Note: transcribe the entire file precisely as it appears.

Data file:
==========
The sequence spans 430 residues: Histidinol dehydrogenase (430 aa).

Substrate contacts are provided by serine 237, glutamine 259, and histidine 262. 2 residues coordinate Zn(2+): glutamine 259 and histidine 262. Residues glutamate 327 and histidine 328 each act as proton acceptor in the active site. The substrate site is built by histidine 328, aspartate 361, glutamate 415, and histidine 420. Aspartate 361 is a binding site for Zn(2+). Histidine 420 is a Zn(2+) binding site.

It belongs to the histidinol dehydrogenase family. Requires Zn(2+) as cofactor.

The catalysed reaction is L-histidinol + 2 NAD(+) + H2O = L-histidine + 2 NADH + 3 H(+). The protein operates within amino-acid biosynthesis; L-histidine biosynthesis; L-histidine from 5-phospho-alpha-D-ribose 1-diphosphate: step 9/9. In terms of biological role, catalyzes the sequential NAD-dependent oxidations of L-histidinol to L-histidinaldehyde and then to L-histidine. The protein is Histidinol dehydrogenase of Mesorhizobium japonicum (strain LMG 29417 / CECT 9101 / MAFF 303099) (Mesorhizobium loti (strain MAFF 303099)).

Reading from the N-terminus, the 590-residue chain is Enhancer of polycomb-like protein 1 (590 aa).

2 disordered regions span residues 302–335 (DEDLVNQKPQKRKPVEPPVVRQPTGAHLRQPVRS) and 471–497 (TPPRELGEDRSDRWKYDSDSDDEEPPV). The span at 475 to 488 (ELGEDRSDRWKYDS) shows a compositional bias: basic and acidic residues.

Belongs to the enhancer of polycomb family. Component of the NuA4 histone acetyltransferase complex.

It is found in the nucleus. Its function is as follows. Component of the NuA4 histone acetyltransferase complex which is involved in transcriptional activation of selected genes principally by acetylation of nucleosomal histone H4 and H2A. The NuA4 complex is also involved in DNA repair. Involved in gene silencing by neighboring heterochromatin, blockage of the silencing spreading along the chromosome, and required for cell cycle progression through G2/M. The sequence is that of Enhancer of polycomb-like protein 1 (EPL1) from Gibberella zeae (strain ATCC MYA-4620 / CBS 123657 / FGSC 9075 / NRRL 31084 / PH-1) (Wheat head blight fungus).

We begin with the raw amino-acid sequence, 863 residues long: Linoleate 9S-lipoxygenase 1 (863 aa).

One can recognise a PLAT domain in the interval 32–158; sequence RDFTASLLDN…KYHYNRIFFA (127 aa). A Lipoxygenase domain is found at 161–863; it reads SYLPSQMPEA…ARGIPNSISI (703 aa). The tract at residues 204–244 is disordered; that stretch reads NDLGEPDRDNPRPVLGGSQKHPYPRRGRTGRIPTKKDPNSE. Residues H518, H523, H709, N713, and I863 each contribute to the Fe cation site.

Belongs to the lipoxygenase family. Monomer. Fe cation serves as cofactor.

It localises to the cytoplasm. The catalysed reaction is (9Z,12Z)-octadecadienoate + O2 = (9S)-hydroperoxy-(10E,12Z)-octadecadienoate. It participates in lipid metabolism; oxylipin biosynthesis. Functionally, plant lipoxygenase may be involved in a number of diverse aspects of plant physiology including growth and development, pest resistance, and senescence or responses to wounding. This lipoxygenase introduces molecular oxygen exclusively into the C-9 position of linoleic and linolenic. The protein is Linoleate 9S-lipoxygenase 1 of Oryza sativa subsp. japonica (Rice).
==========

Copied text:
The sequence spans 430 residues: Histidinol dehydrogenase (430 aa).

Substrate contacts are provided by serine 237, glutamine 259, and histidine 262. 2 residues coordinate Zn(2+): glutamine 259 and histidine 262. Residues glutamate 327 and histidine 328 each act as proton acceptor in the active site. The substrate site is built by histidine 328, aspartate 361, glutamate 415, and histidine 420. Aspartate 361 is a binding site for Zn(2+). Histidine 420 is a Zn(2+) binding site.

It belongs to the histidinol dehydrogenase family. Requires Zn(2+) as cofactor.

The catalysed reaction is L-histidinol + 2 NAD(+) + H2O = L-histidine + 2 NADH + 3 H(+). The protein operates within amino-acid biosynthesis; L-histidine biosynthesis; L-histidine from 5-phospho-alpha-D-ribose 1-diphosphate: step 9/9. In terms of biological role, catalyzes the sequential NAD-dependent oxidations of L-histidinol to L-histidinaldehyde and then to L-histidine. The protein is Histidinol dehydrogenase of Mesorhizobium japonicum (strain LMG 29417 / CECT 9101 / MAFF 303099) (Mesorhizobium loti (strain MAFF 303099)).

Reading from the N-terminus, the 590-residue chain is Enhancer of polycomb-like protein 1 (590 aa).

2 disordered regions span residues 302–335 (DEDLVNQKPQKRKPVEPPVVRQPTGAHLRQPVRS) and 471–497 (TPPRELGEDRSDRWKYDSDSDDEEPPV). The span at 475 to 488 (ELGEDRSDRWKYDS) shows a compositional bias: basic and acidic residues.

Belongs to the enhancer of polycomb family. Component of the NuA4 histone acetyltransferase complex.

It is found in the nucleus. Its function is as follows. Component of the NuA4 histone acetyltransferase complex which is involved in transcriptional activation of selected genes principally by acetylation of nucleosomal histone H4 and H2A. The NuA4 complex is also involved in DNA repair. Involved in gene silencing by neighboring heterochromatin, blockage of the silencing spreading along the chromosome, and required for cell cycle progression through G2/M. The sequence is that of Enhancer of polycomb-like protein 1 (EPL1) from Gibberella zeae (strain ATCC MYA-4620 / CBS 123657 / FGSC 9075 / NRRL 31084 / PH-1) (Wheat head blight fungus).

We begin with the raw amino-acid sequence, 863 residues long: Linoleate 9S-lipoxygenase 1 (863 aa).

One can recognise a PLAT domain in the interval 32–158; sequence RDFTASLLDN…KYHYNRIFFA (127 aa). A Lipoxygenase domain is found at 161–863; it reads SYLPSQMPEA…ARGIPNSISI (703 aa). The tract at residues 204–244 is disordered; that stretch reads NDLGEPDRDNPRPVLGGSQKHPYPRRGRTGRIPTKKDPNSE. Residues H518, H523, H709, N713, and I863 each contribute to the Fe cation site.

Belongs to the lipoxygenase family. Monomer. Fe cation serves as cofactor.

It localises to the cytoplasm. The catalysed reaction is (9Z,12Z)-octadecadienoate + O2 = (9S)-hydroperoxy-(10E,12Z)-octadecadienoate. It participates in lipid metabolism; oxylipin biosynthesis. Functionally, plant lipoxygenase may be involved in a number of diverse aspects of plant physiology including growth and development, pest resistance, and senescence or responses to wounding. This lipoxygenase introduces molecular oxygen exclusively into the C-9 position of linoleic and linolenic. The protein is Linoleate 9S-lipoxygenase 1 of Oryza sativa subsp. japonica (Rice).